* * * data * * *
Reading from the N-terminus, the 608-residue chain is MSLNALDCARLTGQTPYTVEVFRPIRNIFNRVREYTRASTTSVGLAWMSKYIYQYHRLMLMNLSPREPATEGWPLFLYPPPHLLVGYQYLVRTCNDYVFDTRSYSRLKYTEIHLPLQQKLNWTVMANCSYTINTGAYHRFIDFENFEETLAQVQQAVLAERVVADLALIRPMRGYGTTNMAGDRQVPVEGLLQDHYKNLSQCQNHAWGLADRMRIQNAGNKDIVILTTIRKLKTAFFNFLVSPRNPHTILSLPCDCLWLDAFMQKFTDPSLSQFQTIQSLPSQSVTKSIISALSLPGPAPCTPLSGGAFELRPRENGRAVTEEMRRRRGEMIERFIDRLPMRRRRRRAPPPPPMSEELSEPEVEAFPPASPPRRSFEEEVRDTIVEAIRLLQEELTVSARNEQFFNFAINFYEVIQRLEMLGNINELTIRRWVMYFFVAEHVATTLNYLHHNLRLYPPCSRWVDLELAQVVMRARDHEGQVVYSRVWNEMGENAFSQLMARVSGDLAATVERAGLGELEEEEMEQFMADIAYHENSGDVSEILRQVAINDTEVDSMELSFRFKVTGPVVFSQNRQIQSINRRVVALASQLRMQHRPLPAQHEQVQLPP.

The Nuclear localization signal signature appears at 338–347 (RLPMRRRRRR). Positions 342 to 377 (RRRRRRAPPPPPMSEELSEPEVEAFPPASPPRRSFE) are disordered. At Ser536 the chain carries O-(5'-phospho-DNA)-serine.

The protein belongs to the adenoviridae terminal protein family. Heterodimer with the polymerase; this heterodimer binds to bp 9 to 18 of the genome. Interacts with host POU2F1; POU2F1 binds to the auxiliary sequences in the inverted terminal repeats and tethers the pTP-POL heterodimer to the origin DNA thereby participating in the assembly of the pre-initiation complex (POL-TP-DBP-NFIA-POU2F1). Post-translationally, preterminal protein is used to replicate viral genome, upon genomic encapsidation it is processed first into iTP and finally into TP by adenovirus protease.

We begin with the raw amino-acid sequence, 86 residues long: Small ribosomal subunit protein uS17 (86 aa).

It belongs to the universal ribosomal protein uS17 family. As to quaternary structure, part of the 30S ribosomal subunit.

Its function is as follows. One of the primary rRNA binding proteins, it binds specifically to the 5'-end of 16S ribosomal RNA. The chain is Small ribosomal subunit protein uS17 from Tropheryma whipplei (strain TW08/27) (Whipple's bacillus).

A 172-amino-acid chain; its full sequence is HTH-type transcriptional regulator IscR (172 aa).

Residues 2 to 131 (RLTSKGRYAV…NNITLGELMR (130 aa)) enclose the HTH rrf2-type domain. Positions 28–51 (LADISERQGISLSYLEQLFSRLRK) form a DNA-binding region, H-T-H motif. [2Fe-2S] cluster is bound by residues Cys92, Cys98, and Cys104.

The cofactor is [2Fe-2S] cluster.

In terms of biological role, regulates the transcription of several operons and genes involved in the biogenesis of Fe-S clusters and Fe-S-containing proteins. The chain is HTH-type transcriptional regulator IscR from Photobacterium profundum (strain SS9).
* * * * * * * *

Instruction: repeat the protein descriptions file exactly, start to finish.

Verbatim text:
Reading from the N-terminus, the 608-residue chain is MSLNALDCARLTGQTPYTVEVFRPIRNIFNRVREYTRASTTSVGLAWMSKYIYQYHRLMLMNLSPREPATEGWPLFLYPPPHLLVGYQYLVRTCNDYVFDTRSYSRLKYTEIHLPLQQKLNWTVMANCSYTINTGAYHRFIDFENFEETLAQVQQAVLAERVVADLALIRPMRGYGTTNMAGDRQVPVEGLLQDHYKNLSQCQNHAWGLADRMRIQNAGNKDIVILTTIRKLKTAFFNFLVSPRNPHTILSLPCDCLWLDAFMQKFTDPSLSQFQTIQSLPSQSVTKSIISALSLPGPAPCTPLSGGAFELRPRENGRAVTEEMRRRRGEMIERFIDRLPMRRRRRRAPPPPPMSEELSEPEVEAFPPASPPRRSFEEEVRDTIVEAIRLLQEELTVSARNEQFFNFAINFYEVIQRLEMLGNINELTIRRWVMYFFVAEHVATTLNYLHHNLRLYPPCSRWVDLELAQVVMRARDHEGQVVYSRVWNEMGENAFSQLMARVSGDLAATVERAGLGELEEEEMEQFMADIAYHENSGDVSEILRQVAINDTEVDSMELSFRFKVTGPVVFSQNRQIQSINRRVVALASQLRMQHRPLPAQHEQVQLPP.

The Nuclear localization signal signature appears at 338–347 (RLPMRRRRRR). Positions 342 to 377 (RRRRRRAPPPPPMSEELSEPEVEAFPPASPPRRSFE) are disordered. At Ser536 the chain carries O-(5'-phospho-DNA)-serine.

The protein belongs to the adenoviridae terminal protein family. Heterodimer with the polymerase; this heterodimer binds to bp 9 to 18 of the genome. Interacts with host POU2F1; POU2F1 binds to the auxiliary sequences in the inverted terminal repeats and tethers the pTP-POL heterodimer to the origin DNA thereby participating in the assembly of the pre-initiation complex (POL-TP-DBP-NFIA-POU2F1). Post-translationally, preterminal protein is used to replicate viral genome, upon genomic encapsidation it is processed first into iTP and finally into TP by adenovirus protease.

We begin with the raw amino-acid sequence, 86 residues long: Small ribosomal subunit protein uS17 (86 aa).

It belongs to the universal ribosomal protein uS17 family. As to quaternary structure, part of the 30S ribosomal subunit.

Its function is as follows. One of the primary rRNA binding proteins, it binds specifically to the 5'-end of 16S ribosomal RNA. The chain is Small ribosomal subunit protein uS17 from Tropheryma whipplei (strain TW08/27) (Whipple's bacillus).

A 172-amino-acid chain; its full sequence is HTH-type transcriptional regulator IscR (172 aa).

Residues 2 to 131 (RLTSKGRYAV…NNITLGELMR (130 aa)) enclose the HTH rrf2-type domain. Positions 28–51 (LADISERQGISLSYLEQLFSRLRK) form a DNA-binding region, H-T-H motif. [2Fe-2S] cluster is bound by residues Cys92, Cys98, and Cys104.

The cofactor is [2Fe-2S] cluster.

In terms of biological role, regulates the transcription of several operons and genes involved in the biogenesis of Fe-S clusters and Fe-S-containing proteins. The chain is HTH-type transcriptional regulator IscR from Photobacterium profundum (strain SS9).